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Status report on selector shaft work: I was able to remove the exhaust system today. The nuts on the front were completely gone, so when I dropped the rear section supports it just pulled free from the header flange. The studs are toast, so off to a muffler shop once I finish the trans work.

On to removing the heat shield, disconnecting the driveshaft ends and letting the trans down some more...tomorrow. Bought the External (E12) torx socket today for the rear fasteners.
 

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Some progress. Old selector shaft is out. The new one, 1/2 inch longer needs a little more clearance. I dropped the rear of the trans by removing the driveshaft and it did drop the trans, but not quite enough to clear the frame member so I can get the longer shaft in. I looked in the engine compartment and the front of the engine is now tilted up enough that the radiator fan is hitting the fan shroud hard. It won't go up any more, so I'll pull the fan shroud and see what happens.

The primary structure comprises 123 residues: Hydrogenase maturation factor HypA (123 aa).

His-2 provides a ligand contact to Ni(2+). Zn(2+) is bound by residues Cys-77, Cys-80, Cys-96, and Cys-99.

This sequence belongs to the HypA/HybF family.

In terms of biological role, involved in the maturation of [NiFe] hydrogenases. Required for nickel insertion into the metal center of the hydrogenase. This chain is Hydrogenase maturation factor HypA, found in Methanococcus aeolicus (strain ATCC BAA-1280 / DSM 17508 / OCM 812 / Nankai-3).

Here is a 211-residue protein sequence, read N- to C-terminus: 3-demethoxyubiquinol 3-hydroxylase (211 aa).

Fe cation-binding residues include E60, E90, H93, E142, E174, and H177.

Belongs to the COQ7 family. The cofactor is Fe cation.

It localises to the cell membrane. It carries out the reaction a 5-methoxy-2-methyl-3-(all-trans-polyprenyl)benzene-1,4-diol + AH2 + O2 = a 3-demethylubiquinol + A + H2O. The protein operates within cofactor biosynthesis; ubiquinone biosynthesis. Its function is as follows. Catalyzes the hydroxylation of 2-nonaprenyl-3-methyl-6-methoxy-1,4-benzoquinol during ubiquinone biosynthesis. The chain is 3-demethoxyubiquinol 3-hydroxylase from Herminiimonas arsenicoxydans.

** Edit: Pulled the shroud. No effect. I still need the rear of the trans to come down a little more to clear the shaft insertion. Took out the old selector shaft seal for replacement when I get in.

Anybody have a suggestion to get the trans to drop a little more. I'm out of ideas.
 

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Discussion Starter #64 (Edited)
I would remove the fan as well. You should be able to rotate so the engine top rear is resting on the firewall.

If this doesn't work, I would suggest supporting the engine, removing one of the engine mounts and pushing the transmission rear towards the exhaust to give you more room. There is a good amount of flex in the engine mounts, so you might be able to get someone to pull it sideways to make some room without supporting or removing a mount.